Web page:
My dear friends, when you measure yourself with the demands of the Law, you will see nothing except your own sin and your past and present failures.  Looking to the Law you will rightly groan and anguish, realizing that you have not surpassed the righteousness of the Scribes and Pharisees; that your righteousness fails to meet the standard of perfection externally and internally; and that you do not have admittance into the kingdom of heaven.  Looking away from the Law, you may be tempted to look to yourself and believe the lie that you can amend your life if you could only live longer, try harder, and be more positive.  However, the blunt reality is that it is impossible for you to acquire enough righteousness and sufficient righteousness that will grant you access to the kingdom of heaven.  Rather, look away from yourself to the author and perfector of your salvation, Christ crucified.  Behold, in the rubble of your sin, Christ descends.  In Christ you take hold of perfect righteousness that is given to you as a gift. It is for you!  In Christ, you are given righteousness to receive, not perform.  It is righteousness that you wear as a robe.   And yes, this righteousness is enough for the kingdom of heaven, for Christ did not abolish the Law, but fulfilled it; He fulfilled it for you.

May the peace of God, which passes all understanding, keep your hearts and minds in Christ Jesus. Amen.

[1] Barna Group, “Americans Describe Their Views About Life After Death” (Accessed, February 15, 2014) 
                    [2] Martin Luther, The Smalcald Articles: Concordia, The Lutheran Confessions (St. Louis, MO: Concordia Publishing, 2006), 275.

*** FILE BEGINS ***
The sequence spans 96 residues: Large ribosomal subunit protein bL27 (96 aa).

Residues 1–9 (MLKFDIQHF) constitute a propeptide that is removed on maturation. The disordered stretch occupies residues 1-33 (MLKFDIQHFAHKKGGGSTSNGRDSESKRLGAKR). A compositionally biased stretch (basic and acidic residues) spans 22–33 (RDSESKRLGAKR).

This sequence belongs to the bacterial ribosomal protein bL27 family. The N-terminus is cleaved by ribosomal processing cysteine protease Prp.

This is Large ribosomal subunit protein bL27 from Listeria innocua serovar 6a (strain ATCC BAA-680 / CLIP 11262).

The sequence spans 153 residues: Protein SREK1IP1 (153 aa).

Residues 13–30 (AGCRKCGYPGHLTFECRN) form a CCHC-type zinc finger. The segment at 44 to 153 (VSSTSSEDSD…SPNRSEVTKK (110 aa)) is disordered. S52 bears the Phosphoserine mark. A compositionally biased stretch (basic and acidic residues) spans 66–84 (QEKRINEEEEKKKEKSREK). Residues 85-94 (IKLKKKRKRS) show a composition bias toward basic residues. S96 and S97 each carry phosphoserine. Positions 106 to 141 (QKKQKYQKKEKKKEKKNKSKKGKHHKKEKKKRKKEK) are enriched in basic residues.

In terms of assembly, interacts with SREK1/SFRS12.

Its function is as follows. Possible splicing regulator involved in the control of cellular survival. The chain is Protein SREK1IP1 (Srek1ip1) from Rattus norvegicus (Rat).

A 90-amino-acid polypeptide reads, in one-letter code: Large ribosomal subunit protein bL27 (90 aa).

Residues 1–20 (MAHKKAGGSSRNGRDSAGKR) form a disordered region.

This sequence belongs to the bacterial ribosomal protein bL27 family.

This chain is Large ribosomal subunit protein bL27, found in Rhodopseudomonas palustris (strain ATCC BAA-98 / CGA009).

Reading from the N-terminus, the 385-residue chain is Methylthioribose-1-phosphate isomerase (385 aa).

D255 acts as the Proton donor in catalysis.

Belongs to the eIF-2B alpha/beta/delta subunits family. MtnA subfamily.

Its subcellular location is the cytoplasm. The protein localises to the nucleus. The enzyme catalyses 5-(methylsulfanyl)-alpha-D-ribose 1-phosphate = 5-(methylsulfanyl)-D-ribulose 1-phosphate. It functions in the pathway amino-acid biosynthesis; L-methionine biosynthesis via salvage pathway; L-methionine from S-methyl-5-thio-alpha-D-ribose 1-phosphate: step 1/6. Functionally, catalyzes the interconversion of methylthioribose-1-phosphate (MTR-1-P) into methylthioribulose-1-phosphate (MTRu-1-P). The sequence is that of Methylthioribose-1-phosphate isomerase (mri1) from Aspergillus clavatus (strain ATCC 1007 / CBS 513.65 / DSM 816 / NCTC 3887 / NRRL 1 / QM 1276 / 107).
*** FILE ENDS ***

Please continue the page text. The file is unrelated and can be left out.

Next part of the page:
[3] Luther’s Small Catechism: With Explanation (St. Louis, Missouri: Concordia Publishing, 1986), 2.
[4] Kenneth Korby, Zion Lutheran Church, St. Paul, Minnesota, based on the Ten Commandments and Small Catechism.
[5] Luther’s Small Catechism, 2.
[6] Kenneth Korby.
[7] Luther’s Small Catechism, 2.
[8] Kenneth Korby.

CLICK HERE to join in the conversation on Facebook.
CLICK HERE to follow on Twitter.


Anonymous said…
Right on! Very well said. This remnds me of a conversation I've been having recently with a friend of mine over some John Piper quotes out of his book "What Jesus Demands From The World". I would be curious to hear your thoughts on one of Piper's quotes specifically...

Piper says, “If we do not have a righteousness that exceeds that of the scribes and Pharisees, Jesus says, we will not enter the kingdom of heaven (Matt. 5:20). Everything we have seen in this chapter shows that Jesus is not thinking here mainly of his own righteousness that is imputed to us. He is thinking of the kind of internal transformation and external application revealed in the following six antitheses of Matthew 5:21-48. How then do we enjoy security in Jesus when what he requires is real change of heart and real righteous behavior? I tried to answer this question especially in Demand #24. Indeed I am trying to give an answer to it throughout the book. So I close this chapter with another summary statement. Think of our sense of security—our assurance that we are going to enter the final manifestation of the kingdom of God at the end of the age—resting most decisively on our location in God’s invincible favor, but also on our behavioral demonstration that we are truly in that location.” (pg 208)